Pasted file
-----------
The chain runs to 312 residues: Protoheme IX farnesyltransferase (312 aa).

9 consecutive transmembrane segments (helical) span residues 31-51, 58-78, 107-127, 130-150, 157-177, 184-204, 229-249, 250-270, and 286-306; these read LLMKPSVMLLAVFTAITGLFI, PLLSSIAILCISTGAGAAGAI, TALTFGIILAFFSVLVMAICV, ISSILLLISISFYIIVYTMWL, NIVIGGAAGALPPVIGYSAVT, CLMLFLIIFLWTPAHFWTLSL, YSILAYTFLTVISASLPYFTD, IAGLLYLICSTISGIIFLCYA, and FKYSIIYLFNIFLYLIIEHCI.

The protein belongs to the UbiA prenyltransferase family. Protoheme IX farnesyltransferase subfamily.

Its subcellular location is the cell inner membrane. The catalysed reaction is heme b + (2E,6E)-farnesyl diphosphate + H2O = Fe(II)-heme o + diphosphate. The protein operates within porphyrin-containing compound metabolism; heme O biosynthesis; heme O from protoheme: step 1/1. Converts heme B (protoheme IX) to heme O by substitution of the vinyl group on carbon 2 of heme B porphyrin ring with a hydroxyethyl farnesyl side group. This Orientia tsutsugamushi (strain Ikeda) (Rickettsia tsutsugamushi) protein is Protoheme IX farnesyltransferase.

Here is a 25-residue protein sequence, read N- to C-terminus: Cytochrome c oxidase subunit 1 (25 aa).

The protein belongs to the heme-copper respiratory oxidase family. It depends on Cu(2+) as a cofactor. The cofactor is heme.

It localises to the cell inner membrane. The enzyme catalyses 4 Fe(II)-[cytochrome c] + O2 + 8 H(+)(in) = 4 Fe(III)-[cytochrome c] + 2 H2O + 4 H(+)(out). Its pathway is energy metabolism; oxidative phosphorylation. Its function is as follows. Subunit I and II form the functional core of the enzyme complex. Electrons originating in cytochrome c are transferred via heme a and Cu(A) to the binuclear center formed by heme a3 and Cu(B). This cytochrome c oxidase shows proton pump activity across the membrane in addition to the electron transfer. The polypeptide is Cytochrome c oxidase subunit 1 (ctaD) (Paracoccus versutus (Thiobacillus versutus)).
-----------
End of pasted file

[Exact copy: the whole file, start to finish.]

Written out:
The chain runs to 312 residues: Protoheme IX farnesyltransferase (312 aa).

9 consecutive transmembrane segments (helical) span residues 31-51, 58-78, 107-127, 130-150, 157-177, 184-204, 229-249, 250-270, and 286-306; these read LLMKPSVMLLAVFTAITGLFI, PLLSSIAILCISTGAGAAGAI, TALTFGIILAFFSVLVMAICV, ISSILLLISISFYIIVYTMWL, NIVIGGAAGALPPVIGYSAVT, CLMLFLIIFLWTPAHFWTLSL, YSILAYTFLTVISASLPYFTD, IAGLLYLICSTISGIIFLCYA, and FKYSIIYLFNIFLYLIIEHCI.

The protein belongs to the UbiA prenyltransferase family. Protoheme IX farnesyltransferase subfamily.

Its subcellular location is the cell inner membrane. The catalysed reaction is heme b + (2E,6E)-farnesyl diphosphate + H2O = Fe(II)-heme o + diphosphate. The protein operates within porphyrin-containing compound metabolism; heme O biosynthesis; heme O from protoheme: step 1/1. Converts heme B (protoheme IX) to heme O by substitution of the vinyl group on carbon 2 of heme B porphyrin ring with a hydroxyethyl farnesyl side group. This Orientia tsutsugamushi (strain Ikeda) (Rickettsia tsutsugamushi) protein is Protoheme IX farnesyltransferase.

Here is a 25-residue protein sequence, read N- to C-terminus: Cytochrome c oxidase subunit 1 (25 aa).

The protein belongs to the heme-copper respiratory oxidase family. It depends on Cu(2+) as a cofactor. The cofactor is heme.

It localises to the cell inner membrane. The enzyme catalyses 4 Fe(II)-[cytochrome c] + O2 + 8 H(+)(in) = 4 Fe(III)-[cytochrome c] + 2 H2O + 4 H(+)(out). Its pathway is energy metabolism; oxidative phosphorylation. Its function is as follows. Subunit I and II form the functional core of the enzyme complex. Electrons originating in cytochrome c are transferred via heme a and Cu(A) to the binuclear center formed by heme a3 and Cu(B). This cytochrome c oxidase shows proton pump activity across the membrane in addition to the electron transfer. The polypeptide is Cytochrome c oxidase subunit 1 (ctaD) (Paracoccus versutus (Thiobacillus versutus)).